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Easy Thread

Easy Thread

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Working with threads is usually ranked as one of the least intuitive and painful tasks in programming. This is such an error prone task that some platforms/languages took the route of avoiding threads entirely. I needed to convert some code to work on a separate thread but I still wanted the ability to communicate and transfer data from that thread.

This is possible in Java but non-trivial, the thing is that this is relatively easy to do in Codename One with tools such as callSerially I can let arbitrary code run on the EDT. Why not offer that to any random thread?

That’s why I created EasyThread which takes some of the concepts of Codeame One’s threading and makes them more accessible to an arbitrary thread. This way you can move things like resource loading into a separate thread and easily synchronize the data back into the EDT as needed…​

Easy thread can be created like this:

EasyThread e = EasyThread.start("ThreadName");

You can just send a task to the thread using: -> doThisOnTheThread());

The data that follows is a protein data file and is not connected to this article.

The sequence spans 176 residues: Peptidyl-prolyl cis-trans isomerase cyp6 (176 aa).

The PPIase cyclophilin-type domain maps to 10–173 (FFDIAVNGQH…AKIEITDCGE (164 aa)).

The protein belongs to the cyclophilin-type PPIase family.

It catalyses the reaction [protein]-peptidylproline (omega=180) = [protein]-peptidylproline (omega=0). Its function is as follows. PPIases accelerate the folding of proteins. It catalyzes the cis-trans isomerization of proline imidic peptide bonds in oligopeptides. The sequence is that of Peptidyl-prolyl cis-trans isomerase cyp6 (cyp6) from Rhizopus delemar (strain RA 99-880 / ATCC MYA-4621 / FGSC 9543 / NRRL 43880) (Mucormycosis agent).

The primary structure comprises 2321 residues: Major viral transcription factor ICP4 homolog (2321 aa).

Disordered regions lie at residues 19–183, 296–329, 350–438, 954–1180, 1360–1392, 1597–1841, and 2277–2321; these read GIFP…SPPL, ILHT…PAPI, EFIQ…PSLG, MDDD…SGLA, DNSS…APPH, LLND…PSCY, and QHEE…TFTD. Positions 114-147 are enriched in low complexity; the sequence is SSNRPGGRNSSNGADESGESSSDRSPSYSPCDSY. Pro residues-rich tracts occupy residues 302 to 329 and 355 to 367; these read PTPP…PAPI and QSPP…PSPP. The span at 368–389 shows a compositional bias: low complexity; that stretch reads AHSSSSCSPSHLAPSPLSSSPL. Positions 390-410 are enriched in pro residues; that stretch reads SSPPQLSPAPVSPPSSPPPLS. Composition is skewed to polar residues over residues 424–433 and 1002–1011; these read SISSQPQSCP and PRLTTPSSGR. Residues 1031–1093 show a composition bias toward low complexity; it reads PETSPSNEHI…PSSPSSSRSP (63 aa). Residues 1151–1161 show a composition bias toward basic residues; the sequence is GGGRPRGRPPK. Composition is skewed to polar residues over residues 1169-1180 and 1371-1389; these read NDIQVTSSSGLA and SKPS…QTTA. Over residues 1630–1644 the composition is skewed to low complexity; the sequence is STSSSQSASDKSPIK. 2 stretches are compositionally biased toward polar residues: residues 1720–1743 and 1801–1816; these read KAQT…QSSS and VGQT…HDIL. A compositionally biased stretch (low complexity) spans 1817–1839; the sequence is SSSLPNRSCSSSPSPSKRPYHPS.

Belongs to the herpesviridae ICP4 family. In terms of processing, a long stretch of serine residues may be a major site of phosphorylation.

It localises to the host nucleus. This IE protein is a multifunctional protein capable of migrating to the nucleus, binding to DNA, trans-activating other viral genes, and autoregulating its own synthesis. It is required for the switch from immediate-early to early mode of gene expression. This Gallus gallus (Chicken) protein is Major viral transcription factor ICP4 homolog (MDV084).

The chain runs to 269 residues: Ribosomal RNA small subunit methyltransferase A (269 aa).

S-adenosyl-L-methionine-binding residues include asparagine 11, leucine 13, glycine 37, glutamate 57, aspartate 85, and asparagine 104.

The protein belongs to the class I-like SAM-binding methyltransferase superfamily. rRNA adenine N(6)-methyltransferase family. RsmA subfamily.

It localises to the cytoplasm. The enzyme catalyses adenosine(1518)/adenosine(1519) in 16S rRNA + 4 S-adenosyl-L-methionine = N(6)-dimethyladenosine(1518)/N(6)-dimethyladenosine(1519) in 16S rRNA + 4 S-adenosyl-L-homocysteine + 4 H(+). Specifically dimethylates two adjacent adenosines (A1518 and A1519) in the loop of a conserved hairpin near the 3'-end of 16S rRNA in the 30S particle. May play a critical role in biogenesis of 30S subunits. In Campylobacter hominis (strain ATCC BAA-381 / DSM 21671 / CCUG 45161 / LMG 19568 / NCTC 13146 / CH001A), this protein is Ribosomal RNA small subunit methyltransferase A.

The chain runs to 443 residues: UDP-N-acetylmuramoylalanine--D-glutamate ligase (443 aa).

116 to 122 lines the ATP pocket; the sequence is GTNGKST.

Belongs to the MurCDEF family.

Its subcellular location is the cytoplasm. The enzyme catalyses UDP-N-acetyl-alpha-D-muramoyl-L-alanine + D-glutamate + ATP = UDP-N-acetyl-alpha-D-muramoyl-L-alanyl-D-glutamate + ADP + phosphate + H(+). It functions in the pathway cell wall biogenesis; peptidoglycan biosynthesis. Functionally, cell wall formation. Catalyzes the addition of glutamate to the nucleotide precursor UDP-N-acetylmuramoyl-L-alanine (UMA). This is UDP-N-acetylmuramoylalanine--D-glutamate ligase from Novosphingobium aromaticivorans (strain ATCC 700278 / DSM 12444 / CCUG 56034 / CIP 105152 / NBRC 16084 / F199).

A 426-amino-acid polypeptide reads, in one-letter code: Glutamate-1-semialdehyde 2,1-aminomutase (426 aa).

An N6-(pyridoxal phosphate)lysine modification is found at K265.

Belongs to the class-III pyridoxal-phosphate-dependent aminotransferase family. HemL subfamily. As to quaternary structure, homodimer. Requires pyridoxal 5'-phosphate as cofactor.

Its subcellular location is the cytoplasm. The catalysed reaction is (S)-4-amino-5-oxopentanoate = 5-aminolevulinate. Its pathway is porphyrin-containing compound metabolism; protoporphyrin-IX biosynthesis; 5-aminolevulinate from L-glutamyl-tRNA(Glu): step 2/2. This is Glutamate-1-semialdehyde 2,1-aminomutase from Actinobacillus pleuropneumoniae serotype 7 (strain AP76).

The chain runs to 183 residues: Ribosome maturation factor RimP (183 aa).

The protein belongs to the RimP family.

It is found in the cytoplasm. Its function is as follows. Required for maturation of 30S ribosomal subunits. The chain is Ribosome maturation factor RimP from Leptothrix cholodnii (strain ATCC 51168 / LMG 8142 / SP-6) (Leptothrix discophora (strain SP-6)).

But it gets better, say you want to return a value: -> success.onSuccess(doThisOnTheThread()), (myResult) -> onEDTGotResult(myRsult));

Lets break that down…​ We ran the thread with the success callback on the new thread then the callback got invoked on the EDT as a result. So this code (success) → success.onSuccess(doThisOnTheThread()) ran off the EDT in the thread and when we invoked the onSuccess callback it sent it asynchronously to the EDT here: (myResult) → onEDTGotResult(myRsult).

These asynchronous calls make things a bit painful to wade thru so instead I chose to wrap them in a simplified synchronous version:

EasyThread e = EasyThread.start("Hi");
int result = -> {
    System.out.println("This is a thread");
    return 3;

There are a few other variants like runAndWait and there is a kill() method which stops a thread and releases its resources.


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